If you think that someone you care about is self harming, try to talk to them about it, but don’t be surprised if they get defensive - harmful stereotypes can lead people to be protective of themselves and their problem. Be prepared to listen without judgment if you can, and don’t pressure the person to promise you they’ll stop. Try instead to encourage them to talk to someone, remind them that self harm is a common problem, and that there are many avenues of treatment and healing available. Therapy and psychiatry are both powerful tools to address self harming behavior. Art therapy has been shown to have an especially positive impact, as it combines reflection with action in a way that can redirect the impulse to self harm, and lead to greater understanding and disruption of the underlying motivations.

If you think your own behavior may qualify as self harm, try to have compassion for yourself. This can be tough, as self harming behaviors are often related to self hatred and a lack of self esteem. It’s important to tell someone what you’re experiencing and to speak with a mental health professional as soon as you can - self harm tends to escalate over time and lead to more dangerous behavior with more severe consequences.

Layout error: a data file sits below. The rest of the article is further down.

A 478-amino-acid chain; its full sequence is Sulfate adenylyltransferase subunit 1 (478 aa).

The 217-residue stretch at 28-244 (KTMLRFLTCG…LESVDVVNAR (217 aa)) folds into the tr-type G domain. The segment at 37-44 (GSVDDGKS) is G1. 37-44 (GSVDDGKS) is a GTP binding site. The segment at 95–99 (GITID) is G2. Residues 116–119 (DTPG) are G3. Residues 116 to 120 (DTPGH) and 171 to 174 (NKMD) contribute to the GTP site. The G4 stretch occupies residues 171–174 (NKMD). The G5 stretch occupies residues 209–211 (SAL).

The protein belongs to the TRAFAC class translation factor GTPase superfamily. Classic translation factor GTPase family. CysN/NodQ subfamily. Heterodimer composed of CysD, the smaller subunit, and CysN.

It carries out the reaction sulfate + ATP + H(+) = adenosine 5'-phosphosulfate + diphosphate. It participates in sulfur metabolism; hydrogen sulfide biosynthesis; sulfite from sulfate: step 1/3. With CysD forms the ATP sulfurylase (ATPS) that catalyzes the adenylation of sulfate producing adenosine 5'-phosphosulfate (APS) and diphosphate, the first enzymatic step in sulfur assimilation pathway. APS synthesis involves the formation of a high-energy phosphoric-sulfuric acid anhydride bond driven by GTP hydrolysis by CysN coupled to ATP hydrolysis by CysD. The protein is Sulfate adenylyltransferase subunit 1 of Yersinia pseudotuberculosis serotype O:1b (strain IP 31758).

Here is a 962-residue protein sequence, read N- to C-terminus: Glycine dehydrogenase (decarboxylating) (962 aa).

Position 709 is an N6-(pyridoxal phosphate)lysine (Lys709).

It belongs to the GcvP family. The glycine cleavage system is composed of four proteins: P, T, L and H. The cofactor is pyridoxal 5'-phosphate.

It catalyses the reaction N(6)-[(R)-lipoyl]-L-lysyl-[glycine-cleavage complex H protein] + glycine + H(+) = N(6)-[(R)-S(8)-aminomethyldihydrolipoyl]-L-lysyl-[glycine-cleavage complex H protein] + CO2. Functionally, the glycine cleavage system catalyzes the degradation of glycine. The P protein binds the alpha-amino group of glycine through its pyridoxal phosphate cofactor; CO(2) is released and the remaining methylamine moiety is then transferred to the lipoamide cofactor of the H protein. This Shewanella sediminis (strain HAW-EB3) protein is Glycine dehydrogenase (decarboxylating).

Even if you don’t feel you need or deserve help, it’s worthwhile to make someone else aware of what you’re going through in the same way it’s worthwhile to tell someone where you’ll be when you go on a hike by yourself. You never know when you could get lost in your own wilderness, and it’s nice to know someone out there will come looking for you if you go missing. Try to think of what you would do if you could intervene on behalf of a friend or loved one who’s self harming, and give yourself permission to provide yourself with that same support. Don’t let negative stereotypes discourage you from sharing your struggle with someone, and remember that self harm is not selfish, and neither are you.